Her experience in the party echoes that of Deputy Minister of Health Madlala-Routledge in Cabinet, where the latter faced huge pressures as a result of expressing herself more clearly and openly than her colleagues on issues such as the right to decent hospital services and the importance of effective rollout of ARVs for people living with Aids. Parties strive to maintain “the line” and are likely to push back when one in their ranks goes against an agreed or officially sanctioned way of handling an issue. This makes striking out alone (if you are unable to change the party’s view) risky and career-limiting. This is the stuff of all parties. For the Govenders and Maldlala-Routledges of the world, there are many factors to weigh up before taking a stand than may offend certain senior Party figures, but it seems the enormity of a national issue is what finally propels such persons to speak out.
Love and Courage, furthermore, gives us an insider’s perspective of the manoeuvring that takes place around policy making. Decisions are based on information, but data and opinion (especially the views of the most influential and powerful) get intermingled until sometimes it is difficult to know which is which. There are party hacks who desire – due to certain agendas at play - a particular end and who make no pretence of engaging with relevant information. Thankfully such “hack” behaviour co-exists with many more instances of sound decisionmaking.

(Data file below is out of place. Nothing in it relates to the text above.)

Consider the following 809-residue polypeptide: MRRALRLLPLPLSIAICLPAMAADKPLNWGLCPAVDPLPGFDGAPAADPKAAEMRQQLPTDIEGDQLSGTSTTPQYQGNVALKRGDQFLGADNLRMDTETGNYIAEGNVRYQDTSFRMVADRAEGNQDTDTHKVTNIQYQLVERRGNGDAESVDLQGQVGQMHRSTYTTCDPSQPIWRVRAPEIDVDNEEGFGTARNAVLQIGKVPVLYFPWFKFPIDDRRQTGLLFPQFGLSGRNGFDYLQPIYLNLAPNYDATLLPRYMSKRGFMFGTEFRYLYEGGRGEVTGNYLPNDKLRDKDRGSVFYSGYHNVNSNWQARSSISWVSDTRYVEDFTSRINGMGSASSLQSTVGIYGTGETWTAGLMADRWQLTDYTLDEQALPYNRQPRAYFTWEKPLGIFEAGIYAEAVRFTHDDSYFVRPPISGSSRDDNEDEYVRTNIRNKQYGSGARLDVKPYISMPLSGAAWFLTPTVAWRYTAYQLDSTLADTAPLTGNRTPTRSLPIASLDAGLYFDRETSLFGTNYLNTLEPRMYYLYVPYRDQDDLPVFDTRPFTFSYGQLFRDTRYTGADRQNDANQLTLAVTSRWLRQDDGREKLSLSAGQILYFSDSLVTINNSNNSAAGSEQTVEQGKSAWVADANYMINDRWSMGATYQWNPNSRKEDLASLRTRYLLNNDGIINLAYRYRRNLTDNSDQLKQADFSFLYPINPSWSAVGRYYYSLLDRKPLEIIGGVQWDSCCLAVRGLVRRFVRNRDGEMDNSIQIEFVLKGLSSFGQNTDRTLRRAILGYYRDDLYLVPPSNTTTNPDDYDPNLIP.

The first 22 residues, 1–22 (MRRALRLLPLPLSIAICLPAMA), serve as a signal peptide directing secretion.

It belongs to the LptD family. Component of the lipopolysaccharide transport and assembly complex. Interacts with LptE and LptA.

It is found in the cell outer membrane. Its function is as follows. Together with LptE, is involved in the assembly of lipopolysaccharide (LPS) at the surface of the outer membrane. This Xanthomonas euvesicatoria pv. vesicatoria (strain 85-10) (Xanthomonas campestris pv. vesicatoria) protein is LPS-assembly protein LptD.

The background role of experts, also with interests and agendas, is woven through all of this.
In many of her roles, and in the light of the gender-related portfolios she often occupied, it can be said that Govender wielded influence rather than power. In some battles her influence won the day, while in others – especially in head-on clashes over direction, strategy and policy choices – formal power trumped influence. This book gives a rare view of life behind the scenes in politics.
On reading this book, her adversaries may be angered - and will probably find in its pages confirmation of their view that she does not meet the requirements of a good and reliable party person. But other people will find in Love and Courage evidence that Govender is a woman of integrity who contributed in distinctive ways to the construction of the new South Africa.